Revised norms for affordable housing reflects changing consumer preferences
Government’s recent decision to revise the carpet area for Pradhan Mantri Awas Yojana (PMAY)seems to be reflected in the latestMagicbricks Consumer Search Trends, which revealed thatover the last 12 months consumer preferences in both 2&3BHK is now shifting to larger apartment sizes in 1250-2000 sq.ft.
Magicbricks Consumer Search Trends over a period of 12 months validates that consumers are not only opting for larger homes but also prefer relatively expensive localities. Government’s decision – that comes into effect from January 1, 2017–for houses eligible for interest subsidy under the Credit Linked Subsidy Scheme (CLSS) will certainly boost transactions in affordable housing as Magicbricks Consumer Search Trends reveal a positive shift in pent-up demand for consumer preference towards larger houses in this category.
According to Magicbricks Consumer Search Trends, consumer preference in case of 2BHK is increasing in 1250-1500 sq.ft and 1500-1750 sq.ft and in 3BHK it is increasing in 1250-1500 sq.ft, 1500-1750 sq.ft and 1750-2000 sq.ft category.
Commenting on the change in consumer preference, Mr. Sudhir Pai, CEO, Magicbricks said: “Our analysis shows a growing consumer inclination for larger homes in 1250-2000 sq.ft range. As speculators exit the market and end users remain as the only buyers, developers are conforming to user expectations and building where the demand is. The affordable homes segment is probably the only segment in the market where demand currently outstrips supply. The government’s decision to increase the carpet area of houses eligible for interest subsidy will certainly attract more developers and homebuyers towards the segment. The PMAY has also offered tax breaks and incentives to builders to develop houses that meet end user demand. In the new regime of RERA and GST enforcement, buyers are protected from inordinate delays and poor construction quality. We expect technology, quality and timely delivery of rational sizes of housing units to drive the aspirational middle class to start buying without fear of delay.”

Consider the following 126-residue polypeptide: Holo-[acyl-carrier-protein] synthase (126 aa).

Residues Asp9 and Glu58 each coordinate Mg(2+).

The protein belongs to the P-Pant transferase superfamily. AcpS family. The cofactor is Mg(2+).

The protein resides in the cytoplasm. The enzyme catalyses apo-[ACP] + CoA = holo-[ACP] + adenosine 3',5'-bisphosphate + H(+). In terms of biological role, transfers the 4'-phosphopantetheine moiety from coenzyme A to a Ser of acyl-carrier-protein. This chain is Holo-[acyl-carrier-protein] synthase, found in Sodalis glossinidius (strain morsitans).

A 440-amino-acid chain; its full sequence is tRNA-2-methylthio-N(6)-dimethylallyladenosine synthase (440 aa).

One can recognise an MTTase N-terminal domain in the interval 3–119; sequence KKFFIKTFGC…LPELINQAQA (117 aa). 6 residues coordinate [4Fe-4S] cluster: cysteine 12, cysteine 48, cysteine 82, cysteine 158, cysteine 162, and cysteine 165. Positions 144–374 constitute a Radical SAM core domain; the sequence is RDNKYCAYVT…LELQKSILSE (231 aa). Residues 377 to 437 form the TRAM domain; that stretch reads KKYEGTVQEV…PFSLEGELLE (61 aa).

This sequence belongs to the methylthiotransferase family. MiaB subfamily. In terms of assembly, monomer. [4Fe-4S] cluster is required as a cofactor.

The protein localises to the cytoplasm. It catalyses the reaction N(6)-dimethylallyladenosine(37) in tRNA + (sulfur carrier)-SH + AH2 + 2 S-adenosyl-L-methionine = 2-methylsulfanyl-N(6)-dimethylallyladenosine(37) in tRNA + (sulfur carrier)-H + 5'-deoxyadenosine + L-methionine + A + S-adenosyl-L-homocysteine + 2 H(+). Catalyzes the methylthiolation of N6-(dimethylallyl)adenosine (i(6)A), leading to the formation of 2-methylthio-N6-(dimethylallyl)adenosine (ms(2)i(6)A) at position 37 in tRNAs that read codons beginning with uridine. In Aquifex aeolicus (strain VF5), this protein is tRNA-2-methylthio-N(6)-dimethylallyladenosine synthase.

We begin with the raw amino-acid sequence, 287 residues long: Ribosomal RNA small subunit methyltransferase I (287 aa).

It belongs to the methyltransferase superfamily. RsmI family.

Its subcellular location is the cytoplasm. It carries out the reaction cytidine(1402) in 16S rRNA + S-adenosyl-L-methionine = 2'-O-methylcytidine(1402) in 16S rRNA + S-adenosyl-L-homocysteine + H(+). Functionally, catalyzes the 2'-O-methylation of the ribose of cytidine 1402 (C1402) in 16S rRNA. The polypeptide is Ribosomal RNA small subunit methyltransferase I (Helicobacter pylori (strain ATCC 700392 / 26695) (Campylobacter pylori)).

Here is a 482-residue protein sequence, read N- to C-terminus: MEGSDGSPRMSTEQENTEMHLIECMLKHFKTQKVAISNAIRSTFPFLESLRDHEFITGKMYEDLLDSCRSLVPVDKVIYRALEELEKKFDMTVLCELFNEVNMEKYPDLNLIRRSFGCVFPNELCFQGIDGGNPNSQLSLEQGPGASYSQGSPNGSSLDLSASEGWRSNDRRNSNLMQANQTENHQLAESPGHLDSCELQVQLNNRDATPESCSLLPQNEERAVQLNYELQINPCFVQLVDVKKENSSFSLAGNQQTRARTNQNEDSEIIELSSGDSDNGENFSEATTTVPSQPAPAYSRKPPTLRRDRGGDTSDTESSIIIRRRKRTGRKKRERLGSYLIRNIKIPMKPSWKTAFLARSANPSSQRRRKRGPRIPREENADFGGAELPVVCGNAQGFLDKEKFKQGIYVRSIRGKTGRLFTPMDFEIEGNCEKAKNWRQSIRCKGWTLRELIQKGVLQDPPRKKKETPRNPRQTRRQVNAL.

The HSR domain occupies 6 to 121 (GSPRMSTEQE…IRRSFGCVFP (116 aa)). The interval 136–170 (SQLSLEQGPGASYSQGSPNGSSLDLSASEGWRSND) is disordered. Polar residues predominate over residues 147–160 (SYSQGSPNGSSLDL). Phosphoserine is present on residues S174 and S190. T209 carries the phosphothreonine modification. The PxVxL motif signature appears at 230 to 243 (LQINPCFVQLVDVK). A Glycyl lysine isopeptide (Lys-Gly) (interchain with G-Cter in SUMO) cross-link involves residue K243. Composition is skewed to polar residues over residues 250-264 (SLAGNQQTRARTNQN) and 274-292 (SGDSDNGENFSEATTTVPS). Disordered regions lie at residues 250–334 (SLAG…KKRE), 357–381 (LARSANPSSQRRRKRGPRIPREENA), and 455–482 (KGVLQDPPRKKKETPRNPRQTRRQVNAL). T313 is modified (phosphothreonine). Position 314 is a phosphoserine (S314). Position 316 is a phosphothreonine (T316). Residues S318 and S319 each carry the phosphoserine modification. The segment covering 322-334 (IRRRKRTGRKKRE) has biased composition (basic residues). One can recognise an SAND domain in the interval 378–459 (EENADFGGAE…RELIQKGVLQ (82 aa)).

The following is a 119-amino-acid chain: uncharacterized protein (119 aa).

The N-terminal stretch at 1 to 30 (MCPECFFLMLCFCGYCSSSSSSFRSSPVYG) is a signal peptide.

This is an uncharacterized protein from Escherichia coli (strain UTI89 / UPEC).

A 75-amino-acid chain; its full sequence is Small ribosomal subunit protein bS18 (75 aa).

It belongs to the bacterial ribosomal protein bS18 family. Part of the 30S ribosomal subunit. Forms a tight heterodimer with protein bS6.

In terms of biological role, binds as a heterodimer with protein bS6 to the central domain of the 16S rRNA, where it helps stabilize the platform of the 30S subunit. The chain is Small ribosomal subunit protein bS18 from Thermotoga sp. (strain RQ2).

A closer look at the budget-wise break-up also throws up interesting facts. While the affordable/mid segment of homes <80Lacs remains the largest segment by far, there has been a 10% quarter-on-quarter growth in the 80-150 Lakh homes category which translates to an almost 40%+ growth in the number of property seekers in this category from last year; thus indicating a shift in consumer preferences towards this mid-level budget segment. The upmarket segment of homes >1.5cr remains sluggish with a small growth in buyers from 52K to 54K in this period.